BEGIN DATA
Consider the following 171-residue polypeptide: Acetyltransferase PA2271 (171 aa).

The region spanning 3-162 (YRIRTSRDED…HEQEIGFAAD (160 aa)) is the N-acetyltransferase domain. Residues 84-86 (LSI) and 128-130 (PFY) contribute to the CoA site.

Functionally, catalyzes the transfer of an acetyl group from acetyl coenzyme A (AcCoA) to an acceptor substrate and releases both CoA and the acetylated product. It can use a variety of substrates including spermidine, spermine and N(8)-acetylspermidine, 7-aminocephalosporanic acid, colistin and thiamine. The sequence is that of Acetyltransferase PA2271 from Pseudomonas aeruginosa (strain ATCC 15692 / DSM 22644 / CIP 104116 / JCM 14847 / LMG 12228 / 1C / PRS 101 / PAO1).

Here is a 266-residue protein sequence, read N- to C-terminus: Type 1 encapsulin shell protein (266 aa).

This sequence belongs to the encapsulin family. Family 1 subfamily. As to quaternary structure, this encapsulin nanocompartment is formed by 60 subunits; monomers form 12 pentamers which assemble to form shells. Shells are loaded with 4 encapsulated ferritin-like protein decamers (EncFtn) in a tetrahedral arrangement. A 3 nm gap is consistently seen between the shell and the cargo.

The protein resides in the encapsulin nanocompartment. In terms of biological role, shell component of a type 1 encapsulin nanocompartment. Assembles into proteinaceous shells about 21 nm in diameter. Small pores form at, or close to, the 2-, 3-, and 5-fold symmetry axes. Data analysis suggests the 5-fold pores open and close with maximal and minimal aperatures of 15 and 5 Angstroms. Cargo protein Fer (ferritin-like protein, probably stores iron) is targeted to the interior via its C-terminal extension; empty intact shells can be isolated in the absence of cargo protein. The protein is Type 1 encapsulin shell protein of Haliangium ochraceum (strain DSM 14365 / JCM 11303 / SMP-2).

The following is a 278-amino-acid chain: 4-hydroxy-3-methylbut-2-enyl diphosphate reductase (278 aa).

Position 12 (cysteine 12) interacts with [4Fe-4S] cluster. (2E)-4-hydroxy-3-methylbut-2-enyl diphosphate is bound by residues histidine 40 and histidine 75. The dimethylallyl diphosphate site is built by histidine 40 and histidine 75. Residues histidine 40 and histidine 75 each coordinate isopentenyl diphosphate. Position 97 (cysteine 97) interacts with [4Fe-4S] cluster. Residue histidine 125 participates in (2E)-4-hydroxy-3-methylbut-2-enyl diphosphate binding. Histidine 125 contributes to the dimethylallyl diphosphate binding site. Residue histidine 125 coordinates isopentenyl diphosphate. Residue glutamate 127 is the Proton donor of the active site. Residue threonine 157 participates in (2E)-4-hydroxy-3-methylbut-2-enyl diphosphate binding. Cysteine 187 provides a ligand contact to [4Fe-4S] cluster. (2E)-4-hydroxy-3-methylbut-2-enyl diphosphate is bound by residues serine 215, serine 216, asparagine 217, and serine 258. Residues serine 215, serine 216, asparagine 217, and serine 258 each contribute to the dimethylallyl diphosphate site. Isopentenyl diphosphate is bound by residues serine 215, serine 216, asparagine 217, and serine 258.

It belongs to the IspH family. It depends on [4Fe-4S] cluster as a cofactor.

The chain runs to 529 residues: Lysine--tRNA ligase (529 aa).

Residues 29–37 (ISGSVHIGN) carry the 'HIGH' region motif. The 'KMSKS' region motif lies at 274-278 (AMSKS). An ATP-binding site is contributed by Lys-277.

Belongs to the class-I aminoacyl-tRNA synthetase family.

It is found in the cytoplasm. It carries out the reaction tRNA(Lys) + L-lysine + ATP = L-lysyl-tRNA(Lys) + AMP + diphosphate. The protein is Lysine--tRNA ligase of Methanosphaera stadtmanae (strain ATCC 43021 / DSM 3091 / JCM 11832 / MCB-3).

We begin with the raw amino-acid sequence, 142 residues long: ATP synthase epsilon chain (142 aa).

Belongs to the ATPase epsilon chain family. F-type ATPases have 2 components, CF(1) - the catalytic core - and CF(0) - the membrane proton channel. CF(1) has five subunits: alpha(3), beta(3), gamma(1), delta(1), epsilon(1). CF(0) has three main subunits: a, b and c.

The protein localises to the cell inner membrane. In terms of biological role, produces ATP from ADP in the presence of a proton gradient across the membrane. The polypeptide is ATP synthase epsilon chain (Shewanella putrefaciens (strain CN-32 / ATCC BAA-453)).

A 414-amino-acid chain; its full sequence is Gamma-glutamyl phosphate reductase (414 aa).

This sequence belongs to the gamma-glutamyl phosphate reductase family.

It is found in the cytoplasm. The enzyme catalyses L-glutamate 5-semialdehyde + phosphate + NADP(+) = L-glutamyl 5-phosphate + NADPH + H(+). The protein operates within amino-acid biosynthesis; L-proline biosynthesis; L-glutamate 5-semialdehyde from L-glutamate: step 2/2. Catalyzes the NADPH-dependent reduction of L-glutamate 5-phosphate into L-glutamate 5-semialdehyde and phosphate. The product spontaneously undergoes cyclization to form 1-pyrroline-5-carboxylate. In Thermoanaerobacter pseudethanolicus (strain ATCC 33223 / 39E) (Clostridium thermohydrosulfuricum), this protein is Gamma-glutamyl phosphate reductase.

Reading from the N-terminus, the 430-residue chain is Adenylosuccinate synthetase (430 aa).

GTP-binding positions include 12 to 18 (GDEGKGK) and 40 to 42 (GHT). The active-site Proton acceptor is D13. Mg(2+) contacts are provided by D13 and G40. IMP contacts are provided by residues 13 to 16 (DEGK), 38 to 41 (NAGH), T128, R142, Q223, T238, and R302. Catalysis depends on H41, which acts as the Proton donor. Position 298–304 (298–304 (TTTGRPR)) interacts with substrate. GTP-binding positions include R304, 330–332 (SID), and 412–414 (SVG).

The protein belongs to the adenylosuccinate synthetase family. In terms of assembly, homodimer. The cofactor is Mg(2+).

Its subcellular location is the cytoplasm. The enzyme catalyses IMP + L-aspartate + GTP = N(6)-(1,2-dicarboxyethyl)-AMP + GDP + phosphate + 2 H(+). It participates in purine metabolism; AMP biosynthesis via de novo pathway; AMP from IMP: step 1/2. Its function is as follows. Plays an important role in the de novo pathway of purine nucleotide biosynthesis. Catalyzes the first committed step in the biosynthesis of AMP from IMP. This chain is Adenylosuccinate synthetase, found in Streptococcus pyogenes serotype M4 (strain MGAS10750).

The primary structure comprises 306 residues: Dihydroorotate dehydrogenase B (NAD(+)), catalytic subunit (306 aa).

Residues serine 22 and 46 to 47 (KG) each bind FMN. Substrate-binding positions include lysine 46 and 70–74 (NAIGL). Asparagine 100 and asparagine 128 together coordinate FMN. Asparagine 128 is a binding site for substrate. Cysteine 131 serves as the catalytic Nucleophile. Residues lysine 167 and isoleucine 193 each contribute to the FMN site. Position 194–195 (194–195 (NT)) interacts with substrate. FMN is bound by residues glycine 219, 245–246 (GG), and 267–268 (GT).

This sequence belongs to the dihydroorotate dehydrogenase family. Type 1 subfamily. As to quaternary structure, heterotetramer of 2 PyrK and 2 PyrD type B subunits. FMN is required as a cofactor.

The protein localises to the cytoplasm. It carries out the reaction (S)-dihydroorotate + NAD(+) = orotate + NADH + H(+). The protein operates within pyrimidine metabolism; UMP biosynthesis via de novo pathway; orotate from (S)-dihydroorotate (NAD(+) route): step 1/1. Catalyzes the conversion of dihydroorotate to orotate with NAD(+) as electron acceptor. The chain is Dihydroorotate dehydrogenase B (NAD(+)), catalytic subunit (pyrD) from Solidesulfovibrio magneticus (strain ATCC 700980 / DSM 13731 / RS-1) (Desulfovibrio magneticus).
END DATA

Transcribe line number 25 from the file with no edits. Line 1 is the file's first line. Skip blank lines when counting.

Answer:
Residues serine 22 and 46 to 47 (KG) each bind FMN. Substrate-binding positions include lysine 46 and 70–74 (NAIGL). Asparagine 100 and asparagine 128 together coordinate FMN. Asparagine 128 is a binding site for substrate. Cysteine 131 serves as the catalytic Nucleophile. Residues lysine 167 and isoleucine 193 each contribute to the FMN site. Position 194–195 (194–195 (NT)) interacts with substrate. FMN is bound by residues glycine 219, 245–246 (GG), and 267–268 (GT).